Ukraine is set to receive an additional $120 million in foreign aid from the United Kingdom in support of the country's “stable governance” and “energy independence,” according to a Feb. 1 statement by the British government.
The announcement comes amid U.K. Prime Minister Boris Johnson’s visit to Kyiv, where he is scheduled to talk face-to-face with President Volodymyr Zelensky and other top government officials.
The financial aid is part of the U.K’s “Good Governance Fund,” which is intended to build stability, reduce poverty, and increase prosperity in Ukraine and other eastern and central European nations.
This fresh funding for Ukraine comes amidst the backdrop of Russian military escalation. Since November, Russia has amassed over 120,000 troops along Ukraine’s eastern border, threatening Ukraine’s territorial integrity. It now demands that Ukraine be refused NATO membership, as well as for a reduced NATO presence in Eastern Europe.
The official U.K. press release notes that the British government has “long been a staunch supporter of Ukrainian sovereignty.” The funding is intended to reduce Ukraine's dependence on Russian fuel and strengthen anti-corruption infrastructure, as well as help “resist malign and anti-democratic” influences from Russia.
Over the last several months, the U.K. has significantly supported Ukraine in its economic development, as well as the defensive and offensive capabilities of the country's military.
In response to the growing Russian escalation, Britain has stepped up its naval cooperation with Ukraine. Ukraine will now receive a loan of $2.3 billion from the United Kingdom in order to procure new warships and improve key naval infrastructure.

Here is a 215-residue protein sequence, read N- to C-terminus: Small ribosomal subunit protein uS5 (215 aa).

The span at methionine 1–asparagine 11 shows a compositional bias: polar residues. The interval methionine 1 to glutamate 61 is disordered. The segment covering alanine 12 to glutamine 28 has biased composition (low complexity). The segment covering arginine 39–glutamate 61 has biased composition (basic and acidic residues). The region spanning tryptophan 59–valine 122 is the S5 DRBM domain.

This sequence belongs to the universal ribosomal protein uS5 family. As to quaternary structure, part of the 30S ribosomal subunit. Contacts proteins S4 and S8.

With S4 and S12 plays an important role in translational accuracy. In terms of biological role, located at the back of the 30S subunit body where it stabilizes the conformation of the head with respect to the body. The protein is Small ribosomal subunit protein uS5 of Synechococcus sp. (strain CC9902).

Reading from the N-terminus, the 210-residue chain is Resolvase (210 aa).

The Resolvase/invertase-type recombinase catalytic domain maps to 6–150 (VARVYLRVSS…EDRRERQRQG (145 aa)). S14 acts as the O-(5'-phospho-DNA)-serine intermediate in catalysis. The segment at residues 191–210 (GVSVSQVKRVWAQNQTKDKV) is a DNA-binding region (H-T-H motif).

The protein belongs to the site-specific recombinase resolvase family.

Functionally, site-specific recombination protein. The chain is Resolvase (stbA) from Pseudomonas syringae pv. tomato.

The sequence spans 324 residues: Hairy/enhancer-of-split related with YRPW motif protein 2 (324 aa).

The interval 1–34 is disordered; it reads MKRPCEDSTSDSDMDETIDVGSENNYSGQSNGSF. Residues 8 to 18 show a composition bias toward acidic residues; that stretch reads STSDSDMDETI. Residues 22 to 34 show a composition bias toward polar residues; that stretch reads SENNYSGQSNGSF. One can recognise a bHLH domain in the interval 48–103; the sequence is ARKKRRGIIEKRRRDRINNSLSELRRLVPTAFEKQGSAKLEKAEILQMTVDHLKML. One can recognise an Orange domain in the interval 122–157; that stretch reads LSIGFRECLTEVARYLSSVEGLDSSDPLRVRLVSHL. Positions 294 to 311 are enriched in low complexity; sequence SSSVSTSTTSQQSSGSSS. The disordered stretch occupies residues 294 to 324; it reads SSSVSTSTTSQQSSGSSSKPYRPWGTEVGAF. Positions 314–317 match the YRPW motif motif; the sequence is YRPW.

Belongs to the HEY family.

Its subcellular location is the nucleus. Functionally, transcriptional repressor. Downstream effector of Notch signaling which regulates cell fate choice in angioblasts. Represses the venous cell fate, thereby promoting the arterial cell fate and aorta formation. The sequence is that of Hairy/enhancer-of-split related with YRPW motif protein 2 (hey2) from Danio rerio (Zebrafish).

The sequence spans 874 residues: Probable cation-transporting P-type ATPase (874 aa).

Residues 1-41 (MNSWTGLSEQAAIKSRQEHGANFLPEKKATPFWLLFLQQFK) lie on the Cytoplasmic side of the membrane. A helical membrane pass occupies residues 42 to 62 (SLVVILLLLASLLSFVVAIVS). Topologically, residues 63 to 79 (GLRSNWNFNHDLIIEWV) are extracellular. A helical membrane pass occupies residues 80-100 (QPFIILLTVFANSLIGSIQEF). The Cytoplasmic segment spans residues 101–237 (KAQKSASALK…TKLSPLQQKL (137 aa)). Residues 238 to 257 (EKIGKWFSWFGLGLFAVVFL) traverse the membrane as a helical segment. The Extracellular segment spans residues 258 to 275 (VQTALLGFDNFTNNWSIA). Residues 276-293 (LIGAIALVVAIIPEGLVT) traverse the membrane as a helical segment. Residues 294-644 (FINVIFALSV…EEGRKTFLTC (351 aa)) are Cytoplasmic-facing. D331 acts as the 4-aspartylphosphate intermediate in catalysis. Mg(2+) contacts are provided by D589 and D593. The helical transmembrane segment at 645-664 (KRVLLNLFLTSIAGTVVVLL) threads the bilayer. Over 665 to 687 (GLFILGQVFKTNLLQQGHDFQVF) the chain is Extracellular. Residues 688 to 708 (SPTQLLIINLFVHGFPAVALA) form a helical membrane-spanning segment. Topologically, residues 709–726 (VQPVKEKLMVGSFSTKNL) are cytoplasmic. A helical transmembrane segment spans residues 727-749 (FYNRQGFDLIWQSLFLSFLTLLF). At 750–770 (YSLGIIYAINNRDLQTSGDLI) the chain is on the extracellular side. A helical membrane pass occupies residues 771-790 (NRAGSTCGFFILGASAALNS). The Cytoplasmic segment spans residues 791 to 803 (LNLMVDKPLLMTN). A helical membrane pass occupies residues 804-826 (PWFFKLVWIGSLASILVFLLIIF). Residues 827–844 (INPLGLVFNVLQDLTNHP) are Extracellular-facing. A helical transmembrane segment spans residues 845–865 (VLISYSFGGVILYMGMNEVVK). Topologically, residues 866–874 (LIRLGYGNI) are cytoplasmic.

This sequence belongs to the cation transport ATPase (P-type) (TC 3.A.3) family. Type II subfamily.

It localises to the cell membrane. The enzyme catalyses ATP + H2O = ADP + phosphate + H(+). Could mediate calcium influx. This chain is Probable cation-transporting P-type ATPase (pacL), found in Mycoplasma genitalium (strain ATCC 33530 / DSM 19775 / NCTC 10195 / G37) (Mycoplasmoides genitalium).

The U.K. also provided Ukraine with 2,000 NLAW systems, the short-range anti-tank missile launchers, as part of the U.K.’s updated assistance package.
Over the last seven years, the U.K has also committed its forces to train and advise over 22,000 Ukrainian soldiers.
There are around 100 British soldiers in Ukraine currently engaged in training and advisory roles, as well as 30 elite special forces troops, and surveillance aircraft. This, however, could further expand as Johnson has warned of a potential major NATO deployment in solidarity with Ukraine.
The European Union has also increased its economic support for Ukraine in response to Russian aggression. In a post on Twitter on Feb. 1, European Commission President Ursula von der Leyen stated that the EU had approved the allocation of an additional $1.3 billion in financial assistance to Ukraine, adding that "the EU stands by Ukraine."
The funds will be made available to Ukraine on the condition that it continues its cooperation with the International Monetary Fund.
On Feb. 1, Boris Johnson will sit down for further talks with Zelensky. They are expected to discuss the tensions on Ukraine’s borders and measures to deter Russian aggression.